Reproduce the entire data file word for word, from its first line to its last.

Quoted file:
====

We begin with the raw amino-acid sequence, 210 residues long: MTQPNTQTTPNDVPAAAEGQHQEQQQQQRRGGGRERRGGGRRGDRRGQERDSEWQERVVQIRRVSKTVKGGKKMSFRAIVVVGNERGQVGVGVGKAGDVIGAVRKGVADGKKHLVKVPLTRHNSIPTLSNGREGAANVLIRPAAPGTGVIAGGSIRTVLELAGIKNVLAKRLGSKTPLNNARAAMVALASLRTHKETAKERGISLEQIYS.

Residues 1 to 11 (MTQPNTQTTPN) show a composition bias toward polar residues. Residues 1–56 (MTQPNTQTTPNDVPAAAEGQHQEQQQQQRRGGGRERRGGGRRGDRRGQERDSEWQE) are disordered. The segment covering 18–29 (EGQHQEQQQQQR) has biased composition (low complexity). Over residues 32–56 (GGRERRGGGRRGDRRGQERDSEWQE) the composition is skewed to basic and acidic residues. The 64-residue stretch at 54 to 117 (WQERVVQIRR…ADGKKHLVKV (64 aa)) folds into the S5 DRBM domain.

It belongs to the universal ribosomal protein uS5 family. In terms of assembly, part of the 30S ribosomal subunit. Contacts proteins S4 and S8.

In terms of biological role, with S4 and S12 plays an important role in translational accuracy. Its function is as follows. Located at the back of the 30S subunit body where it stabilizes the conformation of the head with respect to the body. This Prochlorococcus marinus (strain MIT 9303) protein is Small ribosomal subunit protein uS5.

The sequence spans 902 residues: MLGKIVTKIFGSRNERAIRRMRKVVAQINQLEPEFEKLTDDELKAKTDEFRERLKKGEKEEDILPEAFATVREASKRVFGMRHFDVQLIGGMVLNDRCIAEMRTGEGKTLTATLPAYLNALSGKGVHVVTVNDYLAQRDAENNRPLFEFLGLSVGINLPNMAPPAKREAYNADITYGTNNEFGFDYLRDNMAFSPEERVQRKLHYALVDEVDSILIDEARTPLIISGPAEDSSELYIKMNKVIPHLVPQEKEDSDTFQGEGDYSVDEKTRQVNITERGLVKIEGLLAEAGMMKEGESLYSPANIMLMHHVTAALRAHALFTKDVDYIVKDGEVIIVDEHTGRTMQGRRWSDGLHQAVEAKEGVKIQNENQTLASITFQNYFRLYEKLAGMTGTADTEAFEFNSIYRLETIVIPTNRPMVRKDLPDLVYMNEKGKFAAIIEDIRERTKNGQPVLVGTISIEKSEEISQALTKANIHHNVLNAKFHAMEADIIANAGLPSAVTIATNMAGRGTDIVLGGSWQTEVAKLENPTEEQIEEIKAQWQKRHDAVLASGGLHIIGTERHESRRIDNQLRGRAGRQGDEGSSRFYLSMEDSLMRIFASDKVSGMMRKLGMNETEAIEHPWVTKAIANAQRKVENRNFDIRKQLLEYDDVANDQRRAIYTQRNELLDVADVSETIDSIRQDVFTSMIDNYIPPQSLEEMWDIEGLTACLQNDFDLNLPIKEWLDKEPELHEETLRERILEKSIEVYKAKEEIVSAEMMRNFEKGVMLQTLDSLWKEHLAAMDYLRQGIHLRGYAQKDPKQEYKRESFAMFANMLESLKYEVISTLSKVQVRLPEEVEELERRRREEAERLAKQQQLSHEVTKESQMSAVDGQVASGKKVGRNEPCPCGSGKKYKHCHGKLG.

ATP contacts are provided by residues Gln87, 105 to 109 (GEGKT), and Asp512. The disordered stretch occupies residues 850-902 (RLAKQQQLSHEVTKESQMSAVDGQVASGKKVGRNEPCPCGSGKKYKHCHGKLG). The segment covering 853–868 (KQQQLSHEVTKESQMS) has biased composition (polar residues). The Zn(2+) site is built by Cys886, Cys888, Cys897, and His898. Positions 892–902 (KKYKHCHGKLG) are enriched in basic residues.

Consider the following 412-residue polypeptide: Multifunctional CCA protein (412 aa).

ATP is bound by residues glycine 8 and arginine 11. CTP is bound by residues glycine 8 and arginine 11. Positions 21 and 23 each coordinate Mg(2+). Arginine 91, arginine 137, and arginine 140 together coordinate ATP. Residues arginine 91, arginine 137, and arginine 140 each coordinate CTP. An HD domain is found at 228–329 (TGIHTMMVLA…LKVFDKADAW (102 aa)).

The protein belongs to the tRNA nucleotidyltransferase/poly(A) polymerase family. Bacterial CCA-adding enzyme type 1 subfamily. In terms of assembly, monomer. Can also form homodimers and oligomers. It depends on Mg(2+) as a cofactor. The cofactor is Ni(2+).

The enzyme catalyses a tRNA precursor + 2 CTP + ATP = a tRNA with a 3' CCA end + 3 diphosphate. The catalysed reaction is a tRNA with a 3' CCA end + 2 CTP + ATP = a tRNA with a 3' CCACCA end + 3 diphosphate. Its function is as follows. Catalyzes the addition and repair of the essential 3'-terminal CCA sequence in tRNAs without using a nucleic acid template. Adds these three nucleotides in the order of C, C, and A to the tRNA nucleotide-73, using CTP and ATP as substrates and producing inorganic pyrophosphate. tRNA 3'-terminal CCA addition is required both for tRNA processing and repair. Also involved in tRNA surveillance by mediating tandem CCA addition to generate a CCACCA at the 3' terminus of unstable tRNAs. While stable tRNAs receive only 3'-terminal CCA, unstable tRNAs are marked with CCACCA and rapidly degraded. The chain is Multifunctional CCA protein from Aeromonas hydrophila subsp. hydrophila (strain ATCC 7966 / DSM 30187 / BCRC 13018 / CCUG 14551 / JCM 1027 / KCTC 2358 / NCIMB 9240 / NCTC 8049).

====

We begin with the raw amino-acid sequence, 210 residues long: MTQPNTQTTPNDVPAAAEGQHQEQQQQQRRGGGRERRGGGRRGDRRGQERDSEWQERVVQIRRVSKTVKGGKKMSFRAIVVVGNERGQVGVGVGKAGDVIGAVRKGVADGKKHLVKVPLTRHNSIPTLSNGREGAANVLIRPAAPGTGVIAGGSIRTVLELAGIKNVLAKRLGSKTPLNNARAAMVALASLRTHKETAKERGISLEQIYS.

Residues 1 to 11 (MTQPNTQTTPN) show a composition bias toward polar residues. Residues 1–56 (MTQPNTQTTPNDVPAAAEGQHQEQQQQQRRGGGRERRGGGRRGDRRGQERDSEWQE) are disordered. The segment covering 18–29 (EGQHQEQQQQQR) has biased composition (low complexity). Over residues 32–56 (GGRERRGGGRRGDRRGQERDSEWQE) the composition is skewed to basic and acidic residues. The 64-residue stretch at 54 to 117 (WQERVVQIRR…ADGKKHLVKV (64 aa)) folds into the S5 DRBM domain.

It belongs to the universal ribosomal protein uS5 family. In terms of assembly, part of the 30S ribosomal subunit. Contacts proteins S4 and S8.

In terms of biological role, with S4 and S12 plays an important role in translational accuracy. Its function is as follows. Located at the back of the 30S subunit body where it stabilizes the conformation of the head with respect to the body. This Prochlorococcus marinus (strain MIT 9303) protein is Small ribosomal subunit protein uS5.

The sequence spans 902 residues: MLGKIVTKIFGSRNERAIRRMRKVVAQINQLEPEFEKLTDDELKAKTDEFRERLKKGEKEEDILPEAFATVREASKRVFGMRHFDVQLIGGMVLNDRCIAEMRTGEGKTLTATLPAYLNALSGKGVHVVTVNDYLAQRDAENNRPLFEFLGLSVGINLPNMAPPAKREAYNADITYGTNNEFGFDYLRDNMAFSPEERVQRKLHYALVDEVDSILIDEARTPLIISGPAEDSSELYIKMNKVIPHLVPQEKEDSDTFQGEGDYSVDEKTRQVNITERGLVKIEGLLAEAGMMKEGESLYSPANIMLMHHVTAALRAHALFTKDVDYIVKDGEVIIVDEHTGRTMQGRRWSDGLHQAVEAKEGVKIQNENQTLASITFQNYFRLYEKLAGMTGTADTEAFEFNSIYRLETIVIPTNRPMVRKDLPDLVYMNEKGKFAAIIEDIRERTKNGQPVLVGTISIEKSEEISQALTKANIHHNVLNAKFHAMEADIIANAGLPSAVTIATNMAGRGTDIVLGGSWQTEVAKLENPTEEQIEEIKAQWQKRHDAVLASGGLHIIGTERHESRRIDNQLRGRAGRQGDEGSSRFYLSMEDSLMRIFASDKVSGMMRKLGMNETEAIEHPWVTKAIANAQRKVENRNFDIRKQLLEYDDVANDQRRAIYTQRNELLDVADVSETIDSIRQDVFTSMIDNYIPPQSLEEMWDIEGLTACLQNDFDLNLPIKEWLDKEPELHEETLRERILEKSIEVYKAKEEIVSAEMMRNFEKGVMLQTLDSLWKEHLAAMDYLRQGIHLRGYAQKDPKQEYKRESFAMFANMLESLKYEVISTLSKVQVRLPEEVEELERRRREEAERLAKQQQLSHEVTKESQMSAVDGQVASGKKVGRNEPCPCGSGKKYKHCHGKLG.

ATP contacts are provided by residues Gln87, 105 to 109 (GEGKT), and Asp512. The disordered stretch occupies residues 850-902 (RLAKQQQLSHEVTKESQMSAVDGQVASGKKVGRNEPCPCGSGKKYKHCHGKLG). The segment covering 853–868 (KQQQLSHEVTKESQMS) has biased composition (polar residues). The Zn(2+) site is built by Cys886, Cys888, Cys897, and His898. Positions 892–902 (KKYKHCHGKLG) are enriched in basic residues.

Consider the following 412-residue polypeptide: Multifunctional CCA protein (412 aa).

ATP is bound by residues glycine 8 and arginine 11. CTP is bound by residues glycine 8 and arginine 11. Positions 21 and 23 each coordinate Mg(2+). Arginine 91, arginine 137, and arginine 140 together coordinate ATP. Residues arginine 91, arginine 137, and arginine 140 each coordinate CTP. An HD domain is found at 228–329 (TGIHTMMVLA…LKVFDKADAW (102 aa)).

The protein belongs to the tRNA nucleotidyltransferase/poly(A) polymerase family. Bacterial CCA-adding enzyme type 1 subfamily. In terms of assembly, monomer. Can also form homodimers and oligomers. It depends on Mg(2+) as a cofactor. The cofactor is Ni(2+).

The enzyme catalyses a tRNA precursor + 2 CTP + ATP = a tRNA with a 3' CCA end + 3 diphosphate. The catalysed reaction is a tRNA with a 3' CCA end + 2 CTP + ATP = a tRNA with a 3' CCACCA end + 3 diphosphate. Its function is as follows. Catalyzes the addition and repair of the essential 3'-terminal CCA sequence in tRNAs without using a nucleic acid template. Adds these three nucleotides in the order of C, C, and A to the tRNA nucleotide-73, using CTP and ATP as substrates and producing inorganic pyrophosphate. tRNA 3'-terminal CCA addition is required both for tRNA processing and repair. Also involved in tRNA surveillance by mediating tandem CCA addition to generate a CCACCA at the 3' terminus of unstable tRNAs. While stable tRNAs receive only 3'-terminal CCA, unstable tRNAs are marked with CCACCA and rapidly degraded. The chain is Multifunctional CCA protein from Aeromonas hydrophila subsp. hydrophila (strain ATCC 7966 / DSM 30187 / BCRC 13018 / CCUG 14551 / JCM 1027 / KCTC 2358 / NCIMB 9240 / NCTC 8049).